help with sliding gate please


Hi everyone,
I need some help please .....
As you know my gates are rarely regular in shape and a horizontal line is pretty rare ...I have a client who wants her gate to slide rather than turn automatically. I am so used to using hydraulic boxes that will turn just about any shape that I weld to them that I have never given any thought to sliding mechanisms.
Having scoured the internet I am no wiser ...I see rails with grooved wheels and guide rollers and chains but they are all on very rectilinear designs ...or at least there is one ( often ugly ) horizontal bar about a third up the gate that seems to be there for the drive wheels. I have written to manufacturers asking for the parameters necessary in a gate for it to work with a sliding system but all they do is recommend a particular model without giving me a hint as to what needs to be on the gate ....
So ...if anyone has used such a system, please enlighten me

Rich Waugh's picture

GuiPepsi, I've only made a


I've only made a couple sliders but they're really pretty fundamental. I use the grooved cast iron wheels with bearings and set a piece of angle iron in the driveway slab for them to run on. The drive system is basically just a motor and chain wheel with a set of limit switches and relays to start, stop and reverse the movement. The packaged systems come with all the bells and whistles like safety stop, remotes, 911 radio overrides, etc. but the fundamentals are still a motor and chain wheel setup to pull the gate back and forth.

The gate will also need some sort of guide assembly to keep it from tipping over - that can be as simple as a fabricated "bezel" it protrudes through at one side and a channel to home into at the other end. That, of course, presumes a more-or-less planar, rectilinear sort of gate, but you fiddle that in any number of ways.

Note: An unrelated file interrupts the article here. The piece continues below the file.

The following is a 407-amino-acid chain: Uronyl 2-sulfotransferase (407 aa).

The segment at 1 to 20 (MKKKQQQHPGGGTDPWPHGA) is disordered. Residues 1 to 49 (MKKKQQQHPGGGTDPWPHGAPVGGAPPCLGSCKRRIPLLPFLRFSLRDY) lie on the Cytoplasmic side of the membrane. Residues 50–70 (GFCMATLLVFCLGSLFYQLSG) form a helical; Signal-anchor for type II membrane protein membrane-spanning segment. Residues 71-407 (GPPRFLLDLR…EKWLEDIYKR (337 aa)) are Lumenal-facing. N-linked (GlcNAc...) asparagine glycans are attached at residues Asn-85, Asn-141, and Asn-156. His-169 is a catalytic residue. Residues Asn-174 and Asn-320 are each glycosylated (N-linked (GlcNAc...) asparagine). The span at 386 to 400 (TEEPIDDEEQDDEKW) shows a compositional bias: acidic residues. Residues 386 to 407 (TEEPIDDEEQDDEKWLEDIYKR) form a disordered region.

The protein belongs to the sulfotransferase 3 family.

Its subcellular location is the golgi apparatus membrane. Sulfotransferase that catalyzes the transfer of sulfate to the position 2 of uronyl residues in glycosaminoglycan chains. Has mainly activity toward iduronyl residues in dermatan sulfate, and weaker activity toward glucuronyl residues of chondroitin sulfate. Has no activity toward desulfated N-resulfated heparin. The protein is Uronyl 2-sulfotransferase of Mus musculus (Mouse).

If there is sufficient room to the side, say a long wall, you can have a lot of gate structure that is there primarily to balance the visible part and allow you to cantilever it and not need any guides or tracks in the opening. In the same sort of setting you could also hang the gate from a track similar to a barn door track and let gravity keep it oriented vertically. Basically though, you're going to have to have plenty of room off to the side(s) for the gate to retract to and to locate the drive assembly.

I recommend using a packaged drive system if at all possible to avoid the hassles of re-inventing the wheel, so to speak. You can bastardize it all you need to accommodate design considerations, but keep the mechanics of it pretty much unmolested for low maintenance.

I know a guy who designs, engineers and builds high-end custom door systems for museums and such - he would be able to come up with a solution to almost any problem you could throw at him, I'd think. I'd be happy to put you together with him if you like. Just let me know.


Daedalus's picture

I`m with Rich on this(and most other things)

I would approach this by way of buying the drive and then adapting it to fit the surroundings(existing wall,landscaping,etc.)
You can set everything up after fabbing a simple frame to fill the space and check operation.Once that`s done you can pretty much hang whatever your heart(and the customer`s budget) desires on that frame as long as you don`t exceed the weight limit or the clearance between the drive/frame and any obstacles.
If the people you`re talking to can`t give you simple info like weight + height limits and installation instructions then you`re dealing with the wrong vendor,go on to the next on your list.

In theory there is no difference between theory and practice.
In practice there is.

Giusseppe's picture


what would the frame look like .....are we talking about a rectangle and if so how high does it need to be ?for example, if I am making a free shape that is 1.5 m high, how high would the top horizontal of the frame need to be and would this frame go at the back of the gate ?
I cannot find a close up of a drive system that shows exactly where the wheel guides and drive need to be
thanks for your help

Giusseppe's picture

chain and bezel

thanks Rich,
where does the chain go it under the gate ?